Jun 12, 2012
Last week, Ray Bradbury, the American writer best known for his dystopian classic ‘Fahrenheit 451′ died at the age of 91. Not surprisingly, the death of the author has caused renewed interest in his work, and I admit it was his death that inspired me to finally read F451.
I like a good dystopian novel, be it Orwell’s ’1984′, or Huxley’s ‘Brave New World’, they are powerful, creative visions of our future. Orwell’s 1984, written at the start of the Cold War, painted a hauntingly bleak picture of a state that brutally subjugates its citizens in a Kim Jong-il sort of way. While F451 is a vision of a totalitarian society, it is far different than the one portrayed in 1984. In the world of F451, its not so much a regime that subdues the population, but rather a society that evolves to eschew independent thinking, repressing it to the point where firefighters don’t fight fires, but rather hunt down books, and burn them. The people do not feel repressed; in fact they are blissfully happy, kept entertained by a non-stop barrage of junk food entertainment. F451 is a world where people are raised to not ask ‘why’, but rather ‘how’, where people are constantly stimulated by music, tv shows and sporting events, rendering them unwilling and incapable of disconnecting themselves. Those who do stop to wonder ‘why?’ who do bring to light uncomfortable truths, they are hunted down and ruthlessly killed (also shown on live TV for everyone’s enjoyment).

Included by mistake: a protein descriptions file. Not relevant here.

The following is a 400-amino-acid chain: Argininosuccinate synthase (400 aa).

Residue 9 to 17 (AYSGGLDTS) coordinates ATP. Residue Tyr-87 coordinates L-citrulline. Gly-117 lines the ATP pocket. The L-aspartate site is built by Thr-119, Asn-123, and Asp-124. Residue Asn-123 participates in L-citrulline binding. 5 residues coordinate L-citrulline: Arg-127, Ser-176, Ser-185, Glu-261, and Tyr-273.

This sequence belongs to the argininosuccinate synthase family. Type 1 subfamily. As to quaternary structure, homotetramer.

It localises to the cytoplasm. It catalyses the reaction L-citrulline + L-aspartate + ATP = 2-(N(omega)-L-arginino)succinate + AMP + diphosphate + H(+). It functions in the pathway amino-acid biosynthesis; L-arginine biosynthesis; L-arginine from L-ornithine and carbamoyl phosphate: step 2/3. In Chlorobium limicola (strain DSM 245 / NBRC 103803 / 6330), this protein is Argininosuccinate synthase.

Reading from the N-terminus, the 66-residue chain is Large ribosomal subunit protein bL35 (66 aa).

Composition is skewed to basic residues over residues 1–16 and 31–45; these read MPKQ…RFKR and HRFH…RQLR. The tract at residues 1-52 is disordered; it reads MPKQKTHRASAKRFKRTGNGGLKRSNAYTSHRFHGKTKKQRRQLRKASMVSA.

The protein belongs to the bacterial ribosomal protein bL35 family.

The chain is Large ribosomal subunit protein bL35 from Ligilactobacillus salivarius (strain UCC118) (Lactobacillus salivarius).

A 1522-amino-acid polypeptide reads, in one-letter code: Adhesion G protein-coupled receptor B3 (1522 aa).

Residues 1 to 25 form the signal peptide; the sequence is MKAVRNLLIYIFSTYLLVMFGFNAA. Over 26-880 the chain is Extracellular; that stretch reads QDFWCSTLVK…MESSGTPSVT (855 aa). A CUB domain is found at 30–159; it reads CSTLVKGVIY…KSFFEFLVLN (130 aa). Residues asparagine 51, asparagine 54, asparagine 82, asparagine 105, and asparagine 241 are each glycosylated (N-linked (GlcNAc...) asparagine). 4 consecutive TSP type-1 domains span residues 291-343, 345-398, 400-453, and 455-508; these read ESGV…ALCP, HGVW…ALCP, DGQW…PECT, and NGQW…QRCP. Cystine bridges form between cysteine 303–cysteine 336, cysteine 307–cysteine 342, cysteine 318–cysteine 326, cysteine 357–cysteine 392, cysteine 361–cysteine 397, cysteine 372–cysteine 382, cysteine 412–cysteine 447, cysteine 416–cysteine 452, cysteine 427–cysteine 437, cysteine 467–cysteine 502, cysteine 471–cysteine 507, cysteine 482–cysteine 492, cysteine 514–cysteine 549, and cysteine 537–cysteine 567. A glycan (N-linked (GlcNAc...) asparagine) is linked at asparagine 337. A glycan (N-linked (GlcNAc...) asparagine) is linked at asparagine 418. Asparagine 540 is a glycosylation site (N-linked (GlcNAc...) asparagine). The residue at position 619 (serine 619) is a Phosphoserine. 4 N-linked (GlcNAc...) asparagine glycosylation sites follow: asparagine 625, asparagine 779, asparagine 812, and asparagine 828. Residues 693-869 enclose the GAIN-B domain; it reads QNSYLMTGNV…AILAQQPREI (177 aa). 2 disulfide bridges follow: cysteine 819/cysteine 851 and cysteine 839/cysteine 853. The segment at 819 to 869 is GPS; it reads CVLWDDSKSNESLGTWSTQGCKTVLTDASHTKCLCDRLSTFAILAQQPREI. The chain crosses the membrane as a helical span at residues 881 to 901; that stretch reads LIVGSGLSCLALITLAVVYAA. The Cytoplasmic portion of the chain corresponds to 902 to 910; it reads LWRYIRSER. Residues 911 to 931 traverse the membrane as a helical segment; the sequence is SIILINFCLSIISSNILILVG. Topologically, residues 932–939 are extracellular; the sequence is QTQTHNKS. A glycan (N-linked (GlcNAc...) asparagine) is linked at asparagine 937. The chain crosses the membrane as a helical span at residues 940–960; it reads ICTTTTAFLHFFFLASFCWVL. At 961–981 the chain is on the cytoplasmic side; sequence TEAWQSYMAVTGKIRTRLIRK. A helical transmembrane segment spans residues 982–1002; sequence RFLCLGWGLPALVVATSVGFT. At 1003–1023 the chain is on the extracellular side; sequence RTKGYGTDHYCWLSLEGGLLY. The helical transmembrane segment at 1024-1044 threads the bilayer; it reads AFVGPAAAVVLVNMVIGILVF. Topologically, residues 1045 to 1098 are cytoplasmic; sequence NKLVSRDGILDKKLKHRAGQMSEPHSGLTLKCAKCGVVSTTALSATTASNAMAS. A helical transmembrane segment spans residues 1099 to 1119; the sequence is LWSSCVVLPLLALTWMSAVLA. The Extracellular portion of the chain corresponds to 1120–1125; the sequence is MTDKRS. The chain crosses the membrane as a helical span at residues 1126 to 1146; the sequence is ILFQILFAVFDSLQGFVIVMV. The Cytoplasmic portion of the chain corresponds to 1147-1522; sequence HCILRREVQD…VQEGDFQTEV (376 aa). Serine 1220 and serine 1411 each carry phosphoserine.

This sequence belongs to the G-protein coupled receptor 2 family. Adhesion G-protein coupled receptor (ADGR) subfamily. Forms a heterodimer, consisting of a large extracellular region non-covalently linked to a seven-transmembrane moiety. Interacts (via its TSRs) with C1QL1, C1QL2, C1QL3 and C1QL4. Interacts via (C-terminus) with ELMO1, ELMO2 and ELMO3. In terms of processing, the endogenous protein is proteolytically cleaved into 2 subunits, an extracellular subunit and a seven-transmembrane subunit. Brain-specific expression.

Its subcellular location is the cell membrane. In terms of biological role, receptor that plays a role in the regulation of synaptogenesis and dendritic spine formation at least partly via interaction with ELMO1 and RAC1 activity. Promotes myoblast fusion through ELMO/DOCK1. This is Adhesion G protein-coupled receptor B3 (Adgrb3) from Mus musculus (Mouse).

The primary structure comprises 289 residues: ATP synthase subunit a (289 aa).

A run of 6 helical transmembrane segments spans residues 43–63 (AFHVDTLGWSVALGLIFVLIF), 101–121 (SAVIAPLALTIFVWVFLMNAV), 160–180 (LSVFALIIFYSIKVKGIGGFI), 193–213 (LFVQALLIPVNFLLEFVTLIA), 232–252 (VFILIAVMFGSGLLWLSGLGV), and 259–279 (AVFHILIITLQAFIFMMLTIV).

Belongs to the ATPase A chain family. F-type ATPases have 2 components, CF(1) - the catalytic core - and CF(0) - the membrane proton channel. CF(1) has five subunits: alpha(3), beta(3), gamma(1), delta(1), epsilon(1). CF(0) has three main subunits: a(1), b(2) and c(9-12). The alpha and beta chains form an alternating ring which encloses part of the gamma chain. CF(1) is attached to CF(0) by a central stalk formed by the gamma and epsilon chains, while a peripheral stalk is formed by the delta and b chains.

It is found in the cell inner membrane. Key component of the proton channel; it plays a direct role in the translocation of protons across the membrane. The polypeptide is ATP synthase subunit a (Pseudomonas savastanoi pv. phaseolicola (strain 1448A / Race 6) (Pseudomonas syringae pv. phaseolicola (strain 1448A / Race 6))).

F451 was written in 1953, well before the digital age, yet its remarkable how relevant Bradbury’s tale is to our world. We desire constant stimulation, be it from our iPhones, the TV or the people around us. The internet brings instant gratification, we no longer have to sit through ‘boring’ TV shows because there is nothing on, we don’t have to read books because we can stream the movie re-boot, we don’t try unknown restaurants, because why risk the disappointment when there are so many ‘5-star’ ones on Yelp! ? The easier we can satisfy our desires, the less room there is to experience something new, and unexpected.
The result of our connectedness is a collective onset of ADD, where we don’t give time to things that are unknown and that make us uncomfortable, because its just so easy to scratch the itch we have. F451 is powerful portrait of a society bred on instant gratification, the lengths it will go to preserve itself. Last week, I was disappointed that it took me so long to get to Fahrenheit 451, but having finished it, I am glad I waited.